Analyst: Thin-film marketshare doubling in four years

With prices plummeting and production soaring, thin-film solar photovoltaic (PV) cells are poised to snatch business from leading crystalline silicon (c-Si) solar PV in the next several years, taking nearly a third of the market by 2013, according to a report from iSuppli.

Analyst: Thin-film marketshare doubling in four years

November 13, 2009 –
  With prices plummeting and production soaring, thin-film solar photovoltaic (PV) cells are poised to snatch business from leading crystalline silicon (c-Si) solar PV in the next several years, taking nearly a third of the market by 2013, according to a report from iSuppli.

The success of First Solar — tops in the world with >1GW of solar power production, with production costs ($0.90) half those of c-Si module producers — has paved the way for the entire thin-film sector to take off, notes Greg Sheppard, chief research officer for iSuppli. Average thin-film panel prices are expected to drop nearly 18% in 2010 to $1.40; c-Si panels will drop about 20% to $2.00, and will continue to close the gap as the sector uses its deeper pockets to spend more on tech R&D and manufacturing improvements, the firm says.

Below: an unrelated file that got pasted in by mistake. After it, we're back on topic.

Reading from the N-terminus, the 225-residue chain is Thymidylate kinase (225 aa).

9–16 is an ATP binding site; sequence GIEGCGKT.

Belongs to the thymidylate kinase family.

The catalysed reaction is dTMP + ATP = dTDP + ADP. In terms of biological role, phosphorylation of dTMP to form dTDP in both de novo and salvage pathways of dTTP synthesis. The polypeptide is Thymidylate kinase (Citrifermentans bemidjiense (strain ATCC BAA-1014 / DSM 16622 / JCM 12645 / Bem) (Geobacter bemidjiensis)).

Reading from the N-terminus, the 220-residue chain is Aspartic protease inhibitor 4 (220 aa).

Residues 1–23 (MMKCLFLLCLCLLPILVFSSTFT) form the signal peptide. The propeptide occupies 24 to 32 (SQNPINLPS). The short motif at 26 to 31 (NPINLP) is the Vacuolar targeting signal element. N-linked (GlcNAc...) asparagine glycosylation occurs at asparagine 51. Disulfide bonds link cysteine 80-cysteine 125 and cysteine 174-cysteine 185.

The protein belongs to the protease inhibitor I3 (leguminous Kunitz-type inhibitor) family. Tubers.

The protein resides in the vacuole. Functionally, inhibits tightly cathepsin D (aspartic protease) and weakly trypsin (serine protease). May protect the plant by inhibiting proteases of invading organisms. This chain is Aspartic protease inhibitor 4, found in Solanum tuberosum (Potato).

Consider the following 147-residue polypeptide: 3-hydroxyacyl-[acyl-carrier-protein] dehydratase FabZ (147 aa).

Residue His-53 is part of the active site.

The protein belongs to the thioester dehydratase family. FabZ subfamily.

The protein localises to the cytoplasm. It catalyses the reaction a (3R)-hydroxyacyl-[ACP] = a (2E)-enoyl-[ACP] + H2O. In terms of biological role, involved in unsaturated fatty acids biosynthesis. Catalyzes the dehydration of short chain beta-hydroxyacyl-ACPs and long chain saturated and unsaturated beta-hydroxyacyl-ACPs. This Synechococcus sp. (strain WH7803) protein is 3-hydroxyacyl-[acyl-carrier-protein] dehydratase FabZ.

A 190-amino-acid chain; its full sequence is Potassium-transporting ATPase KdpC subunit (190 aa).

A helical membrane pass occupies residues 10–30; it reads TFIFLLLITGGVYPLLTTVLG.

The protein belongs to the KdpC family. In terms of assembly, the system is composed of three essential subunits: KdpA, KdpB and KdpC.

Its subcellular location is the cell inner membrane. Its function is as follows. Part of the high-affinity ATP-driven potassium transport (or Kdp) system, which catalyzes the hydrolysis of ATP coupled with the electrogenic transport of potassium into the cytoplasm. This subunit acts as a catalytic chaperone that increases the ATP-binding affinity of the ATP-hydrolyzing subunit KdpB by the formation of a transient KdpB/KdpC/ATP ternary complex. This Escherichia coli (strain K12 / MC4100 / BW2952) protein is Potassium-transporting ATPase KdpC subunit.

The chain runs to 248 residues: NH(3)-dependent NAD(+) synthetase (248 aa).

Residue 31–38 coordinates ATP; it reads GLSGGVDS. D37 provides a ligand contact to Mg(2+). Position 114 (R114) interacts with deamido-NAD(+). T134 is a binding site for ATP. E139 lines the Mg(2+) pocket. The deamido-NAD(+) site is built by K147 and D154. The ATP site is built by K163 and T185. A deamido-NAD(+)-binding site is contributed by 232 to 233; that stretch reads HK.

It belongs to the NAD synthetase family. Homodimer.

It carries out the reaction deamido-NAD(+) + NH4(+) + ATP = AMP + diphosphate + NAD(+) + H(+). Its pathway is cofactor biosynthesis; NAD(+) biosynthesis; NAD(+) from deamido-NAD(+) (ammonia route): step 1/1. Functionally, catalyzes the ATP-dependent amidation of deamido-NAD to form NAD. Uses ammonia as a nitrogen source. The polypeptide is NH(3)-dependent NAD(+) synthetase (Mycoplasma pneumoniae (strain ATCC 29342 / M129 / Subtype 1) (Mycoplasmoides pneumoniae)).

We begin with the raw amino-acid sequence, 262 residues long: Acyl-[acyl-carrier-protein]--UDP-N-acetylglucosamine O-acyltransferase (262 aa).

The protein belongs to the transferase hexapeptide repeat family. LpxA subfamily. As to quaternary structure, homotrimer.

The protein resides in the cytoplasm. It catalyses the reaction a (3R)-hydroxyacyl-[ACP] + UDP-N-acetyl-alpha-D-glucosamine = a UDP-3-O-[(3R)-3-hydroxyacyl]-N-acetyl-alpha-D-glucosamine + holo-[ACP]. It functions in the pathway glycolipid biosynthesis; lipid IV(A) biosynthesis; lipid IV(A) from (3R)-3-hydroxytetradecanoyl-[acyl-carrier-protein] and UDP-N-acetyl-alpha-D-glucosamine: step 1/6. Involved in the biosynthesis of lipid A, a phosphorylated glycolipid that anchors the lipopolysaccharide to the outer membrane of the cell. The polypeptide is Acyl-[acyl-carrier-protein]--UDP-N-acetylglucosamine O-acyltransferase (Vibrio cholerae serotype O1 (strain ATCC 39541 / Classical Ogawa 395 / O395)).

Thin-film panels deposit layers only a few µm thick on a substrate, vs. thickness of hundreds of µm for polysilicon solar wafers. That’s part of the tradeoff: thin-film costs a lot less to make, but conversion efficiency is lower than silicon PV, and requires more (and costs 15%-40% more) for space-limited rooftop installations. Thin-film, though, is working on closing that gap, too, from around 10% now to lab results in the mid-teens, thanks to stacked (tandem and triple) junctions that can absorb more light spectrum with different materials. New variants of deposition processes (e.g., inkjet printing) help more quickly deposit materials than variants of chemical-vapor deposition/screen printing.






Percent of solar panel production (Watts) by technology, thin-film vs. crystalline. (Source: iSuppli)

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